A late thank you for Dr. Angelou
The phone call that set a poet on a life-changing path
The name of our site, The Undefeated, was inspired by a quote from poet and civil rights activist Maya Angelou that begins, “You see, we may encounter many defeats, but we must not be defeated.”
We asked several poets and writers to reflect on the Meaning of Maya. Here, poet Terrance Hayes, a 2014 MacArthur Foundation “genius” grant recipient, recalls a life-changing phone call with Angelou that happened when he was a student at Coker College in South Carolina, where he studied English and played on the basketball team.
Dear Dr. Angelou:
Yes, Ma’am, I am still trying to ball. Yes, I am still trying to hold what I did not catch that day on the phone. You might have told me I didn’t have to choose between being a poet or athlete. You might have told me the caged bird is a metaphor for the mind as well as the body. I wasn’t listening. I could only hear your rich maternal baritone, deeper than my or my father’s voice. You sounded as if you’d smoked cigars with Castro nights in Cuba. You sounded as if you’d been born to turn a sentence into music, make a word show you its crown and belly. Warm and irreducible wisdom poured from your phone in Winston-Salem [N.C.] into my dumb ear a state away. You might have talked of devotion to a body of work as well as a body at work, but I was too young then to listen.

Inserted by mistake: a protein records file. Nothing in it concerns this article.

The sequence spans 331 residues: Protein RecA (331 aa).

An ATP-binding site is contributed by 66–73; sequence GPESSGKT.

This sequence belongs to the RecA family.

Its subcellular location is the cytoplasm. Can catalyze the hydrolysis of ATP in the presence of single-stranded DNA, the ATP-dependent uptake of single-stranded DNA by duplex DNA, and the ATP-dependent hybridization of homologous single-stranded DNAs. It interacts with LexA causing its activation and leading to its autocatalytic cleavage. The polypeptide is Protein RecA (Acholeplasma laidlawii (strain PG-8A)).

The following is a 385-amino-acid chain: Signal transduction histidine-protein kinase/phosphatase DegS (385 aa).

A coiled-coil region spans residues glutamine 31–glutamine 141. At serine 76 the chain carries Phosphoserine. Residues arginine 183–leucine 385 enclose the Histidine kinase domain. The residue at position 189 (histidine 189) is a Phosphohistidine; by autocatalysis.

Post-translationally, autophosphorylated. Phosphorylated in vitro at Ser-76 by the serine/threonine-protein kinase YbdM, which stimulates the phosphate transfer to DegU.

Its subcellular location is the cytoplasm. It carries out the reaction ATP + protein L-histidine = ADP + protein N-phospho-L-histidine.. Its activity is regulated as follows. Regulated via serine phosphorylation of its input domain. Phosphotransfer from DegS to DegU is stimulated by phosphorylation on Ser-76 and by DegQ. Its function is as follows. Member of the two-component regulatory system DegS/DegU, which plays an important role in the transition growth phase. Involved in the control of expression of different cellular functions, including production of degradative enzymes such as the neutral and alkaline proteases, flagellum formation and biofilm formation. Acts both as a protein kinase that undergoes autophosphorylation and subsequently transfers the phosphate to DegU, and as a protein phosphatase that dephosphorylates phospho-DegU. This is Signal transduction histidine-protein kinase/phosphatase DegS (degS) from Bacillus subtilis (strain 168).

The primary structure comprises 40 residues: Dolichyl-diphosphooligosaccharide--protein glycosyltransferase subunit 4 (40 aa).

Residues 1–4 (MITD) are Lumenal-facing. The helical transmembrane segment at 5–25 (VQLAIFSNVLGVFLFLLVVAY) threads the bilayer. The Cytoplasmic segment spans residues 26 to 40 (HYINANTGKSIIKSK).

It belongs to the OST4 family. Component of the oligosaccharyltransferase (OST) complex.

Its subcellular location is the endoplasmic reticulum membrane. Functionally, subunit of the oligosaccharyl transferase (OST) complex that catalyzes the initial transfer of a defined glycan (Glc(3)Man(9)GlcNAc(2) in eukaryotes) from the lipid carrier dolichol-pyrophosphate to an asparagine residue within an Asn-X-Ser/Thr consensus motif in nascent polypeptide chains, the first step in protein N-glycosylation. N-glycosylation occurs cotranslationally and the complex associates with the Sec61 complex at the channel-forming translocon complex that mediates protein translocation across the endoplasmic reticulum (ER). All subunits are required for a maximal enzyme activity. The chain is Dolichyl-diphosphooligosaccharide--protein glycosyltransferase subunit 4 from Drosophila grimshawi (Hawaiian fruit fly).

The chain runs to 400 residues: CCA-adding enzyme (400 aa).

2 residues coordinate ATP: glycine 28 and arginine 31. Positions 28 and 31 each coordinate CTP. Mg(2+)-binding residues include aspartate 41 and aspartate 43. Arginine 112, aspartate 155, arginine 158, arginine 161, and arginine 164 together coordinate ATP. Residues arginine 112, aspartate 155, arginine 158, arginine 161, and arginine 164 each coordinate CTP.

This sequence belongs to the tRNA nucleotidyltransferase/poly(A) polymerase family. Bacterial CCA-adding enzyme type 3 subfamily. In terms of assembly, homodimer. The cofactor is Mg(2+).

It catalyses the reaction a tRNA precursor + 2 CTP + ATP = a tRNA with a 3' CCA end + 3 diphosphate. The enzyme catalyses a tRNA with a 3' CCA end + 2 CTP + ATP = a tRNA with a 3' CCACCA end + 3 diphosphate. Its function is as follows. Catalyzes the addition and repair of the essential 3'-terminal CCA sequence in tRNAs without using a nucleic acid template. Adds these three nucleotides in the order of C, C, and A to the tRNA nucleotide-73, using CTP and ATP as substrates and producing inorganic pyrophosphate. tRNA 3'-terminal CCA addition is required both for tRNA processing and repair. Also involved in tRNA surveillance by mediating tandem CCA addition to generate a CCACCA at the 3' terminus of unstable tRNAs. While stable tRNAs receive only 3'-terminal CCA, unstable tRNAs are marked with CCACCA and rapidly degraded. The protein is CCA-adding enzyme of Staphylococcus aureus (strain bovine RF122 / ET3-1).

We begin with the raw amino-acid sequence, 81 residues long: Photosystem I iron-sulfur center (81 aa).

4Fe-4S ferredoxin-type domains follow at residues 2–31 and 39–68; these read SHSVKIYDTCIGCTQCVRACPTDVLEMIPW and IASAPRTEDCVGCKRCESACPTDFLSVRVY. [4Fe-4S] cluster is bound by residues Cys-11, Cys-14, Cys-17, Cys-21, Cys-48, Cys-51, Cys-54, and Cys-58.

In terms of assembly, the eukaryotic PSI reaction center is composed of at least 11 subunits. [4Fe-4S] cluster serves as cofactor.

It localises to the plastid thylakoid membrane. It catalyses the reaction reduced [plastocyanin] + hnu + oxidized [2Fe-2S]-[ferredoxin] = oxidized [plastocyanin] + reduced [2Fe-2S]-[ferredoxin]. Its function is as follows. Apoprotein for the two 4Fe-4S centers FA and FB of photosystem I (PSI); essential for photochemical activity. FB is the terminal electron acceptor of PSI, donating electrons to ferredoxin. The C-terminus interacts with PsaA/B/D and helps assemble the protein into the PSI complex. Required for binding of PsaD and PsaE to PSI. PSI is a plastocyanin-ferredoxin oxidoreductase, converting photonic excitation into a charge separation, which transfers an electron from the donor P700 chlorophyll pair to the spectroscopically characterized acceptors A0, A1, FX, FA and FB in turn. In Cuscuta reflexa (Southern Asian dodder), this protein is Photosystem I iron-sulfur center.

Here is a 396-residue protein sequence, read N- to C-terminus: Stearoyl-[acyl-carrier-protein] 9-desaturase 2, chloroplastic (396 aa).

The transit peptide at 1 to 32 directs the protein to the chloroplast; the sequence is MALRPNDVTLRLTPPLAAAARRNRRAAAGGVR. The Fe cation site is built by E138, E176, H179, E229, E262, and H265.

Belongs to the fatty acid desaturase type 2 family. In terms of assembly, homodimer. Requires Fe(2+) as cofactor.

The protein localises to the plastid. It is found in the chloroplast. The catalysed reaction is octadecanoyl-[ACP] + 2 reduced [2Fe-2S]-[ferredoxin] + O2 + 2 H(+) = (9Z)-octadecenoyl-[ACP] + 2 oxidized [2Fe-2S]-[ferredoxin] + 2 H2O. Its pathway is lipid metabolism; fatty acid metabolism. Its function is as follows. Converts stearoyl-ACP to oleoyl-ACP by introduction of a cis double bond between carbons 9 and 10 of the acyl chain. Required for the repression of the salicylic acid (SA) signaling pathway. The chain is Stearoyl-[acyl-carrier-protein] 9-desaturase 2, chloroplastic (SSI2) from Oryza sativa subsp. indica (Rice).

This is a late thank you for working the shimmy in a shimmering gown around Harlem as a young woman, for the shot glass, the pepper, the stockings on a long majestic stride. This is just a late note of thanks for the air between notes, teeth, letters, fingers, blues, lovers, strangers, and thieves; thanks for the taste of poems in your mouth, the purse of poems on your shoulder, the trail of poems at your feet ahead of the Hellhounds’ snouts. Giving thanks is a form of prayer. You might have explained the power of language, the way even the poorest girl in the world can cover herself in words and feathers, can make herself a new name. I am still trying to hold what I did not catch that day.
After we spoke I met dozens of your namesakes in libraries and classrooms telling me they wanted to become a poet like you. I did not ask if they loved the poet or the poems more. One is a way of being, the other a way of doing. I did not ask if they wanted their lives to unwind like the grand multiple autobiographies of your grand multiple lives. Who will play you in the movie, I wonder. Some yet unborn Maya, some kindergarten Maya, some middle-school Maya reciting “Phenomenal Woman” like a prayer? How did you remain so young as your body aged? I am still trying to ball. Sometimes when I retreat to the gym, nothing but noise issues from my bones. Sometimes when I retreat to the page, nothing but noise issues from my bones. Sometimes when I am quiet I can hear you. You might have told me the mind in the cage of the body wants freedom; the body in the cage of mind wants freedom. After you spoke with me on a Carolina afternoon more than 20 years ago, I followed the road to poetry. Thank you for taking the time to reach out that day. I was too young to listen, but I’ve been trying to hear you the whole way.
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